All-Clad cookware is famous among cooks and bakers, and also for its popular “seconds” sales that have been held over the years at the factory in Cecil Township, The Meadows Racetrack, and, most recently, the county Fairgrounds and Expo Center.
Those who lack proximity to the bargains may turn to the internet for access to the highly regarded pots and pans, but a federal court suit filed recently by All-Clad Metalcrafters LLC not only warns, “Buyer beware,” but alleges trademark infringement by a website it traced to Las Vegas, Nev., that the actual company accuses of selling inferior products bearing the All-Clad name.
An attorney for All-Clad identifies Karen Restivo of Golfers Oasis Drive and those known only as “John Doe” individually or as corporate or business entities who may have supplied counterfeit cookware to an Amazon.com storefront known as “Garen’s”
All-Clad does not name Amazon.com as a defendant, and it doesn’t yet know who is providing the knock-offs.
The suit filed recently in U.S. District Court recounts All-Clad’s history back to the company’s founder, John Ulam, whom it identifies as “a brilliant metallurgist” who “realized the combination of different metals created composites that yielded superior results.
“After years of perfecting the bonding process, he established All-Clad Metalcrafters in 1971” and began producing professional-quality cookware for working chefs and avid home cooks,” the suit states.
“Today, All-Clad cookware is still handcrafted with American-made steel” at a plant in Cecil Township with a Canonsburg address “the same way it was a half-century ago.”
It sells the high-end products, which carry U.S. patents, exclusively in the United States through a network of authorized retailers that have brick-and-mortar stores and/or online websites.
Authorized retailers can sell online only with All-Clad’s written consent so the company can exercise quality control, according to the suit.
But some have referred to the internet as the Wild West when it comes to the sale of counterfeit products, and the fakes can lead to negative online reviews that reflect badly on the real thing and hurt a brand’s placement in search results.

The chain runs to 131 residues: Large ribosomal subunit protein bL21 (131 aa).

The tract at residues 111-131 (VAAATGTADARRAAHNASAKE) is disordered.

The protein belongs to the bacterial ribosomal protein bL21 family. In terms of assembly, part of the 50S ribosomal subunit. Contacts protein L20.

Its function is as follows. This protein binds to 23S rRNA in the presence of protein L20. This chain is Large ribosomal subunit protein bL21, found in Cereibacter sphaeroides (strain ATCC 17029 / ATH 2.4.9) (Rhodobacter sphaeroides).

“Amazon does not allow product review to identify the seller that sold the product,” Pittsburgh attorney Mark C. Zheng wrote in his complaint, but because of high volume, he asserts that it’s likely some of the negative reviews cited in the court document were written by those who purchased what was passed off as All-Clad by the defendants.
The All-Clad limited lifetime warranty covers only products from authorized sellers, and the company says it monitors sales online.
In November of last year, All-Clad discovered a high volume of its products being sold on Amazon under the Garen’s storefront name.
“No contact information was provided by the storefront,” according to the suit. “After spending significant time and money investigating the storefront,” All-Clad says in the suit it connected Restivo to it and that it is not an authorized dealer.
Legal counsel for the company sent Restivo a cease-and-desist letter demanding that she stop “selling materially different products bearing the All-Clad registered trademark.”
Zheng said Restivo did not reply, so, in its suit, it asks for an injunction, damages and a jury trial.
“Defendants undertake great efforts to maintain anonymity and prevent anyone from contacting them regarding their business and the poor-quality products they sell to unwitting consumers,” Zheng wrote.
This creates confusion and infringes on All-Clad registered trademarks, diminishing their value.
The company asked the court to prohibit those enjoined from using any of the All-Clad registered trademarks in any manner, including online advertising, and award All-Clad attorney’s fees, costs and expenses associated with its legal action.
Attempts to reach Restivo Thursday afternoon at several phone numbers listed for that name in an online database for the Las Vegas area were not successful.